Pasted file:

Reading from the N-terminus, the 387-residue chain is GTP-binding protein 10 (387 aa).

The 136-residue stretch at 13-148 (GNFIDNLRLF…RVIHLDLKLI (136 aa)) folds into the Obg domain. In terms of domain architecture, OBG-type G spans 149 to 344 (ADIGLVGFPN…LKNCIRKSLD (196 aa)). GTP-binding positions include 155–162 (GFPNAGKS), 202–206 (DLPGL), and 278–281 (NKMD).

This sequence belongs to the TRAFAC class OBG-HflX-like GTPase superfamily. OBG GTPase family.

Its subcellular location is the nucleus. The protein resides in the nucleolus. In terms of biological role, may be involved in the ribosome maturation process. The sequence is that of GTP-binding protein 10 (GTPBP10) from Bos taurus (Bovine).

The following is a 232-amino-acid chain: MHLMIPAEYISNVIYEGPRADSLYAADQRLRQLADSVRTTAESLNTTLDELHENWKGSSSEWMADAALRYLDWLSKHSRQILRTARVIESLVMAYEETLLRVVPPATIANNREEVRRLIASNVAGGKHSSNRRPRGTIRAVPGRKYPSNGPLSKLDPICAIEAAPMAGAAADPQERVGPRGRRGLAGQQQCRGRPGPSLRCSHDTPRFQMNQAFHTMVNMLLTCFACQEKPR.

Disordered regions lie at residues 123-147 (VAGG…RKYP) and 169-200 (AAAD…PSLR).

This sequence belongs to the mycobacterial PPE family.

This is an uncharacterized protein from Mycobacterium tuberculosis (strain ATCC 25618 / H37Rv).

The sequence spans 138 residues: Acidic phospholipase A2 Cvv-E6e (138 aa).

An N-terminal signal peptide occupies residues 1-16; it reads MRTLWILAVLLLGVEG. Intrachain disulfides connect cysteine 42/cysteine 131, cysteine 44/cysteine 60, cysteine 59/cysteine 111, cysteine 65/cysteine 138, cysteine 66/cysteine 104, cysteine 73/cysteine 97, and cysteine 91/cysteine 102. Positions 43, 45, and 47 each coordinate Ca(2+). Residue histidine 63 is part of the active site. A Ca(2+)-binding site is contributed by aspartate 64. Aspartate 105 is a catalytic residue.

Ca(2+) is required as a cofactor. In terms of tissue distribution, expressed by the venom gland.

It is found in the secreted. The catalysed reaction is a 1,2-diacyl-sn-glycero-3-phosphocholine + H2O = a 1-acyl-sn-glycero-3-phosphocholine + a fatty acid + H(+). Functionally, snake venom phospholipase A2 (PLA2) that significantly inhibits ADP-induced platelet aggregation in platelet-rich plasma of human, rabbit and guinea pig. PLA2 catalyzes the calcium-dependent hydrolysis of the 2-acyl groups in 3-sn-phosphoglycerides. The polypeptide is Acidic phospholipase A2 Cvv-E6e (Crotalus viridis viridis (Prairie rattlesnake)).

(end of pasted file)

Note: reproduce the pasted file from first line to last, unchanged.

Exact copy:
Reading from the N-terminus, the 387-residue chain is GTP-binding protein 10 (387 aa).

The 136-residue stretch at 13-148 (GNFIDNLRLF…RVIHLDLKLI (136 aa)) folds into the Obg domain. In terms of domain architecture, OBG-type G spans 149 to 344 (ADIGLVGFPN…LKNCIRKSLD (196 aa)). GTP-binding positions include 155–162 (GFPNAGKS), 202–206 (DLPGL), and 278–281 (NKMD).

This sequence belongs to the TRAFAC class OBG-HflX-like GTPase superfamily. OBG GTPase family.

Its subcellular location is the nucleus. The protein resides in the nucleolus. In terms of biological role, may be involved in the ribosome maturation process. The sequence is that of GTP-binding protein 10 (GTPBP10) from Bos taurus (Bovine).

The following is a 232-amino-acid chain: MHLMIPAEYISNVIYEGPRADSLYAADQRLRQLADSVRTTAESLNTTLDELHENWKGSSSEWMADAALRYLDWLSKHSRQILRTARVIESLVMAYEETLLRVVPPATIANNREEVRRLIASNVAGGKHSSNRRPRGTIRAVPGRKYPSNGPLSKLDPICAIEAAPMAGAAADPQERVGPRGRRGLAGQQQCRGRPGPSLRCSHDTPRFQMNQAFHTMVNMLLTCFACQEKPR.

Disordered regions lie at residues 123-147 (VAGG…RKYP) and 169-200 (AAAD…PSLR).

This sequence belongs to the mycobacterial PPE family.

This is an uncharacterized protein from Mycobacterium tuberculosis (strain ATCC 25618 / H37Rv).

The sequence spans 138 residues: Acidic phospholipase A2 Cvv-E6e (138 aa).

An N-terminal signal peptide occupies residues 1-16; it reads MRTLWILAVLLLGVEG. Intrachain disulfides connect cysteine 42/cysteine 131, cysteine 44/cysteine 60, cysteine 59/cysteine 111, cysteine 65/cysteine 138, cysteine 66/cysteine 104, cysteine 73/cysteine 97, and cysteine 91/cysteine 102. Positions 43, 45, and 47 each coordinate Ca(2+). Residue histidine 63 is part of the active site. A Ca(2+)-binding site is contributed by aspartate 64. Aspartate 105 is a catalytic residue.

Ca(2+) is required as a cofactor. In terms of tissue distribution, expressed by the venom gland.

It is found in the secreted. The catalysed reaction is a 1,2-diacyl-sn-glycero-3-phosphocholine + H2O = a 1-acyl-sn-glycero-3-phosphocholine + a fatty acid + H(+). Functionally, snake venom phospholipase A2 (PLA2) that significantly inhibits ADP-induced platelet aggregation in platelet-rich plasma of human, rabbit and guinea pig. PLA2 catalyzes the calcium-dependent hydrolysis of the 2-acyl groups in 3-sn-phosphoglycerides. The polypeptide is Acidic phospholipase A2 Cvv-E6e (Crotalus viridis viridis (Prairie rattlesnake)).